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Tip: To go directly to an article using its bibliographical details…

PEP-Web Tip of the Day

If you know the bibliographic details of a journal article, use the Journal Section to find it quickly. First, find and click on the Journal where the article was published in the Journal tab on the home page. Then, click on the year of publication. Finally, look for the author’s name or the title of the article in the table of contents and click on it to see the article.

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Cousins, C. (2014). The Book of Mormon, by Trey Parker, Matt Stone, and Robert Lopez. Premiered New York, 2011, and London, 2013, directed by Casey Nicholaw and Trey Parker. Cpl. Fam. Psychoanal., 4(2):221-223.

(2014). Couple and Family Psychoanalysis, 4(2):221-223

Arts Reviews

The Book of Mormon, by Trey Parker, Matt Stone, and Robert Lopez. Premiered New York, 2011, and London, 2013, directed by Casey Nicholaw and Trey Parker

Review by:
Candis Cousins, Ph.D.

Trey Parker and Matt Stone, co-writers of the TV show South Park and of the musical The Book of Mormon, are in a long line of generative American male couples in film and theatre—Laurel and Hardy, Rodgers and Hammerstein, Carl Reiner and Mel Brooks, George and Ira Gershwin, Lerner and Loewe, Martin and Lewis, just to name a few. The Book of Mormon itself is in a long tradition of Broadway musicals centred upon two people overcoming obstacles to becoming a couple. Couples on the musical stage have struggled against prejudice (Tony and Maria in West Side Story), against self-destructiveness (Billy and Julie in Carousel), against social class (Professor Higgins and Liza Doolittle in My Fair Lady), and against psychological ambivalence (Adelaide and Nathan in Guys and Dolls).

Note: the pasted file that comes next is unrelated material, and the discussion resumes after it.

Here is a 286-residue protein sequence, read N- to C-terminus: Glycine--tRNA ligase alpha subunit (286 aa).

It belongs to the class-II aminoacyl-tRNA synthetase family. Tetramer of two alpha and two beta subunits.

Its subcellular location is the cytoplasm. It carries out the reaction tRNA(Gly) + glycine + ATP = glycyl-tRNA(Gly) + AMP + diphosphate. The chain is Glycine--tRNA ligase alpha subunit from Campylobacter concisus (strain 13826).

The Book of Mormon is the story of two young men, newly trained missionaries, who are assigned to work and live together as a proselytising team in Uganda. Elder Arnold Cunningham—short, insecure, and socially inept—idolises his partner Elder Kevin Price who is tall, attractive, successful, and self-obsessed. Kevin sings “You and me (but mostly me)”, laying out his fantasy of doing “something incredible / That will blow God's freaking mind” while Arnold pipes in with his promise to come along and watch.

In Uganda, they find impoverished villagers, struggling with famine, AIDS and the rule of a psychopathic, homicidal warlord. The greatest problem facing the evangelists would seem to be convincing the villagers that the Mormon scripture holds the secret to their happiness and salvation, but we soon find out that their mission cannot be fulfilled given the nature of their relationship to each other.

[This is a summary or excerpt from the full text of the book or article. The full text of the document is available to subscribers.]

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